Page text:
After that, memories of the dancing or the church haven’t bothered me like I thought they would. Instead, it’s the night after. I didn’t have much planned, just was hoping for a sweet moment in some girly cupcake-fluff lingerie. We had danced so much that we were both too sweaty for that, so instead of a sexy moment we just slipped into normal life like we were meant to be there. He helped me unzip my dress and birdseed fell all over the carpet. I got into the shower, where he found me, and it felt like coming home. 

And then Costa Rica. So hot, so sticky in our quiet jungle cabin. So deep in the jungle there was hardly anything to distract us from each other, but also too removed from the world for air conditioning. Required a lot more showering. Something about that stands out to me most of all- beyond the awkward first-time-sex energy… It was such a normal thing, but became something kind of lovely. He let me wash his hair. It wasn’t much, but felt vulnerable and intimate, something like a secret. And honestly, you don’t let just anyone wash your hair. You could create chemistry with just about anyone if you tried hard enough, but something about closing your eyes and letting someone shampoo you is meant for people you really trust. I was happy to do it. It felt very wifely, like a simple I love you that was brand new to our brand new way of life. 

We were happy that week. There were frogs and flowers, sloths and iguanas, fresh fruit from the garden. Walks to town for fish, piña coladas, sunburns, and the strange dark color of the sand. I remember laughing and talking and ending every night on the deck. Him in the hammock, me in the rocking chair. There was hope. Maybe relief, too, that I had his attention all to myself, and he was being so devoted after months of the opposite. We got lost in each other a bit, and it felt like it could stay that way forever. I knew marriage would be work, but I thought we’d always find each other and find a way through. We had before.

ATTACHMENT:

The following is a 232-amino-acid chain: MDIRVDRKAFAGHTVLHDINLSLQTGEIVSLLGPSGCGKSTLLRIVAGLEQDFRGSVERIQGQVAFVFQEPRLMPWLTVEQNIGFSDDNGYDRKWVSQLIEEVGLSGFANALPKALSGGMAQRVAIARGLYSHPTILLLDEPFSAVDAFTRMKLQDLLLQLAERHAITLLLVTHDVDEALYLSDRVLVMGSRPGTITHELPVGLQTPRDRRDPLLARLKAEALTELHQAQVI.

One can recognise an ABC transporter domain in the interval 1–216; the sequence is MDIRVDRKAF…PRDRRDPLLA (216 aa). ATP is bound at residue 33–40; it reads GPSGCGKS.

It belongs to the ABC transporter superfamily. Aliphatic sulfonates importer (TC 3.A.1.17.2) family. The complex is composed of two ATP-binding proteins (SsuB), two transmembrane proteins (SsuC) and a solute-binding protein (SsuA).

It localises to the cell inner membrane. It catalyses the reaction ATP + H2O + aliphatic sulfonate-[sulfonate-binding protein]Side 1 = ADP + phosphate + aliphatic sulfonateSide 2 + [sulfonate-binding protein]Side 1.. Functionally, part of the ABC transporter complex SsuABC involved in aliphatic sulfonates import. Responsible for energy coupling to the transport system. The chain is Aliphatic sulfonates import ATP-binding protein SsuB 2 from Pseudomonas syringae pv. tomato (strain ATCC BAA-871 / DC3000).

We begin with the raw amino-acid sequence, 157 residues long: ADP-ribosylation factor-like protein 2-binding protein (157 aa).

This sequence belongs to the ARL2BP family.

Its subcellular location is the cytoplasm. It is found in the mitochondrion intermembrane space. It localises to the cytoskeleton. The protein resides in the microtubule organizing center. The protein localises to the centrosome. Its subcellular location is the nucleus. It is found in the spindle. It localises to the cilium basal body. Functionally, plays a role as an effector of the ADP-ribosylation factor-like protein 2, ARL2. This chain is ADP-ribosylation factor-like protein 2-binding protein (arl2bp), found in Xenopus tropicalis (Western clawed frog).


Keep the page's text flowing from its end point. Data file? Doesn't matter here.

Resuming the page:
Someone asked me the other day when the rest of it started – the neglect, the bizarre manipulation. I think it only took a month. It’d all been happening, really, but something about living with someone highlights their worst in a more obvious light. Obviously. So there we were, him talking to me like I was stupid, me with those first alarm bells tinkling in the back of my mind- he’s just stressed, he’s just tired, it’s fine, it’s fine, it’s fine. 


After my wedding, grief had me flipping through the Rolodex of the other weddings we’d been to. Usually they were good times, except for one we’d been to in October, right at the start of a bad stretch. I felt his mood shifting while the leaves were turning, like the weather was changing for us too.

It started with the bachelor party, where he’d either he’d been to a few full-nude strip clubs and lied about it, or he was so damn drunk he honestly couldn’t remember a thing. I couldn’t tell which version of the story annoyed me more. Then there was the reception; he made a joke about getting me drunk just in case I was pregnant from the weekend before. Wanted to fix that problem, ha freakin’ ha. Then he asked – Are you done? Meaning: was I done being an annoyed/annoying crazy wife because, really, none of my feelings were worth talking about for real. Best to ignore it all and be done. That night he woke me up for sex that hurt more than it should. He was drunk and careless and I thought I couldn’t say no. It felt too weird to talk about after.

Then there was last year’s anniversary. We’d had a barbecue for the holiday weekend with some friends, and everyone was happily buzzed and ready for summer. At the end of the night it was just the two of us and we started fooling around on the patio, as one does when buzzed in the summer. It was sweet until he couldn’t quite keep it going enough for sex and the night ended with me guiltily helping him towards a one-sided finish line. Started out feeling a little loved, ended up feeling a little used. 

I cried that night, wanting God to make it end- the guilt, the coercion, the fear of what would happen to me if I starting telling my husband no. No, I don’t like how that makes me feel. No, this doesn’t seem like you want to have sex because you love me, this feels more like you just want something from me and more than anything, I’m scared because I really don’t think you care what I think. 

There’ve been many more tears since then at his expense, but that was one of the last when things were good. Good-ish. Maybe normal is a better word? Back when things were status quo. Before I’d decided I’d had enough. 

I miss Costa Rica. I miss the simplicity, the easy sex and showers and undivided attention. I miss loving and feeling loved. It’s a small moment of time untouched, like a little pocket in the jungle still wild. I wish it could’ve lasted. 

when you love the one you left

leaving the bad and grieving the good

I still miss you.